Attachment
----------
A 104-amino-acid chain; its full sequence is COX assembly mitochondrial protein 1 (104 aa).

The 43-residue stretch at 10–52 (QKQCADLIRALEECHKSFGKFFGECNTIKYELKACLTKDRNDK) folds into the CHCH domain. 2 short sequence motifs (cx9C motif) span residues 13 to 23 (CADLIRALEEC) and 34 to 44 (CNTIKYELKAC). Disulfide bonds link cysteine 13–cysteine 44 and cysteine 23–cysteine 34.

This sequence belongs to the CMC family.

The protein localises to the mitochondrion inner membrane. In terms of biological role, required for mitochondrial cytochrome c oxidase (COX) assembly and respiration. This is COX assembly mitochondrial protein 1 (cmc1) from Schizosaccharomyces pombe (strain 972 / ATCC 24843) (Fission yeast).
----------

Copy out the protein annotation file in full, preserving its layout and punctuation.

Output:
A 104-amino-acid chain; its full sequence is COX assembly mitochondrial protein 1 (104 aa).

The 43-residue stretch at 10–52 (QKQCADLIRALEECHKSFGKFFGECNTIKYELKACLTKDRNDK) folds into the CHCH domain. 2 short sequence motifs (cx9C motif) span residues 13 to 23 (CADLIRALEEC) and 34 to 44 (CNTIKYELKAC). Disulfide bonds link cysteine 13–cysteine 44 and cysteine 23–cysteine 34.

This sequence belongs to the CMC family.

The protein localises to the mitochondrion inner membrane. In terms of biological role, required for mitochondrial cytochrome c oxidase (COX) assembly and respiration. This is COX assembly mitochondrial protein 1 (cmc1) from Schizosaccharomyces pombe (strain 972 / ATCC 24843) (Fission yeast).